Jun 2005 Journal

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Monument to Frank Foley unveiled

The AJR, which generously supported the project to commemorate Frank Foley, 'the spy who saved 10,000 Jews', witnessed the unveiling of a monument to him in Highbridge, Somerset, where Foley was born and educated.

The date was 8 May, chosen well before the publicity machine for celebrating the 60th anniversary of VE Day went into action. It was selected by the Highbridge Frank Foley Committee as the anniversary of his death in 1958 at the age of 73.

The Portland stone white monument, set on the green outside the community hall in the small market town, shows a bespectacled Foley stamping a visa for a father whose little daughter stands next to him. Symbols abound, including a train, which signifies transport to the camps or away to freedom as well as the days when trains ran to Highbridge. A boat is linked to escape and Highbridge's maritime connections. A clock symbolises the urgency of the situation. A bridge refers to Highbridge and somewhere is an apple, the symbol of Somerset.

Sculptor Jonathan Sells of Corfe Castle, Dorset, explained that the stone bar linking the two men's heads showed the bond of sympathy. 'We don't want hatred but one world,' he said.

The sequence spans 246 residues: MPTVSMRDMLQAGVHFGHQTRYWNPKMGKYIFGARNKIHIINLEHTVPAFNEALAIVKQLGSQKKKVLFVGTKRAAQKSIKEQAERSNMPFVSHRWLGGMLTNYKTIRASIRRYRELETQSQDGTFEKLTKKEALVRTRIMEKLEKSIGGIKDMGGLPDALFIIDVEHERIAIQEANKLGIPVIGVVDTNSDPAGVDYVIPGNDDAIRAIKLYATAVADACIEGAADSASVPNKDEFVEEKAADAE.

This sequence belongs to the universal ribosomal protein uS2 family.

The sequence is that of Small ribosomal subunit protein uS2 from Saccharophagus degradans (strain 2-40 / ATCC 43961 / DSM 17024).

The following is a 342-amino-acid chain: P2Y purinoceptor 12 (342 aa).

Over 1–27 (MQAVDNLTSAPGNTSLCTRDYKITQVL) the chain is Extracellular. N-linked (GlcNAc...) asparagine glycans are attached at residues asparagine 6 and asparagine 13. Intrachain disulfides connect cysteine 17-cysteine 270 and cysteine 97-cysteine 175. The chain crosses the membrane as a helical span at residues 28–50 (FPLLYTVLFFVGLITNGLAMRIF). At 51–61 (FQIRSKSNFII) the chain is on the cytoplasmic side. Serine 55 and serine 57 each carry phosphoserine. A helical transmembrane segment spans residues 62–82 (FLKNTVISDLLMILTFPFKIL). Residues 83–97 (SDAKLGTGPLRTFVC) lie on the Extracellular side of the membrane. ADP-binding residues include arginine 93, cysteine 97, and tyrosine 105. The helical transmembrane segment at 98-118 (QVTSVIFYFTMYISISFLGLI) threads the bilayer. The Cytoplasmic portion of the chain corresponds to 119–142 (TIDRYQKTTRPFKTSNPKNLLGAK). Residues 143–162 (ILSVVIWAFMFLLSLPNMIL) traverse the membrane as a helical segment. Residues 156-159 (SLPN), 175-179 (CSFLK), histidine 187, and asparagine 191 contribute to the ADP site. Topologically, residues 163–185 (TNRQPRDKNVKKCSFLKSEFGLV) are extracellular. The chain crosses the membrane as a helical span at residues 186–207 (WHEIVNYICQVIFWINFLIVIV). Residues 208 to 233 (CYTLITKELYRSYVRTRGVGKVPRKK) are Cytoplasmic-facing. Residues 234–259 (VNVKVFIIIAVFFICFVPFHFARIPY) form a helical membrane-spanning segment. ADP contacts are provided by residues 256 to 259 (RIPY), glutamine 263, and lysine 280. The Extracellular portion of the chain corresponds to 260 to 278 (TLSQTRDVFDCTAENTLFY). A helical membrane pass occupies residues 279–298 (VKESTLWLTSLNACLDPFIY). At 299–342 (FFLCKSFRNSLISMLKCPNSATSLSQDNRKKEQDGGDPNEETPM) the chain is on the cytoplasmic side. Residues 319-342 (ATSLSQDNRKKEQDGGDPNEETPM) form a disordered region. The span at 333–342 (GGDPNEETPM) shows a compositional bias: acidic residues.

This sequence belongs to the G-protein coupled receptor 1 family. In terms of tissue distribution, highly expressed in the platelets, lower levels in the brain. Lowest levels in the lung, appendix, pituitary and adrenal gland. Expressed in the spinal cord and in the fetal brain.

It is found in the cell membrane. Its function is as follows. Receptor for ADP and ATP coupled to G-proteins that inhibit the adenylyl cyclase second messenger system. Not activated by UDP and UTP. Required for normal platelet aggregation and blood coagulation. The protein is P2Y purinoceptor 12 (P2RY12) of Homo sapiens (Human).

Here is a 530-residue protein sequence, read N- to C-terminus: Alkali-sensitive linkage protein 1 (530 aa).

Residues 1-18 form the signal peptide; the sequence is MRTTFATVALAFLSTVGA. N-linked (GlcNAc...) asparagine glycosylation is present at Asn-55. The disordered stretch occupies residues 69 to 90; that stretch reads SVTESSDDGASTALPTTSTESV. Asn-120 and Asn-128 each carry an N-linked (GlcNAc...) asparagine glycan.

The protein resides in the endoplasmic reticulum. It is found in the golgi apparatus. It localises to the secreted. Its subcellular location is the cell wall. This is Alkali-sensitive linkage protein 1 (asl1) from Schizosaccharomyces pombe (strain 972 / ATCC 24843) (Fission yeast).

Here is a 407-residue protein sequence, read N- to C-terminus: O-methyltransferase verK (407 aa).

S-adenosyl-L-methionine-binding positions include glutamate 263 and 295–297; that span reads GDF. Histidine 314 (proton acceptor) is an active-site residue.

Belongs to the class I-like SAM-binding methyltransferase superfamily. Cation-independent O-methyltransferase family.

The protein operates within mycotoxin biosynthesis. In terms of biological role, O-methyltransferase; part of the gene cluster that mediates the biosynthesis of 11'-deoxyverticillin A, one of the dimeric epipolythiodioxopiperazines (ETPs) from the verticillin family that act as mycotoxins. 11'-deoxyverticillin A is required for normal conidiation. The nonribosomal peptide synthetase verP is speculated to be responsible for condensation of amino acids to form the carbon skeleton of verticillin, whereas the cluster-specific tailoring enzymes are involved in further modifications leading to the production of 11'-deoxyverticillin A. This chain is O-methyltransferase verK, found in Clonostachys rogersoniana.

Guests at the event included David Rothenberg, the AJR's Vice-Chairman, and John Curtis, an active supporter of the project since chancing upon it three years ago while on a visit to Somerset.

'My father could leave after Kristallnacht as he was the director of a British subsidiary of a German textile firm, but I have often wondered how he managed to get his elderly parents out. I suspect Foley helped,' Mr Curtis ruminated. 'He saved so many people. Many did not realise he was instrumental, while those who did know have mostly gone.'

Most beneficiaries finished up in Israel, as Foley issued visas for Palestine. After Foley's death they planted a grove for him. But his story was unknown in Britain until the publication of his biography by Daily Telegraph defence correspondent Michael Smith in 1999 - which also led to his being declared a Righteous Gentile by Yad Vashem.

Now Frank Foley's moral stand and 'tearing up of the rule book' is lauded by government ministers, as represented by Des Browne at the ceremony and by the plaque placed in the British embassy in Berlin last November. But at the time it was a different story - when he was considered a nuisance to British interests but too valuable a spy (officially a passport control officer) to be ditched.

In addition to Highbridge committee members and clerics - Foley was a devout Catholic - the ceremony was addressed by Baroness Rabbi Dr Julia Neuberger, Jonathan Lewis from the Board of Deputies, and Malcolm Weisman, representing the Chief Rabbi.

A choir of pupils from Clifton College's Jewish house, Polack's House, came from Bristol to give a flavour of Jewish song, adding to the inter-cultural atmosphere with Adon Olam sung to the tune of The Yellow Submarine.
Ruth Rotherberg

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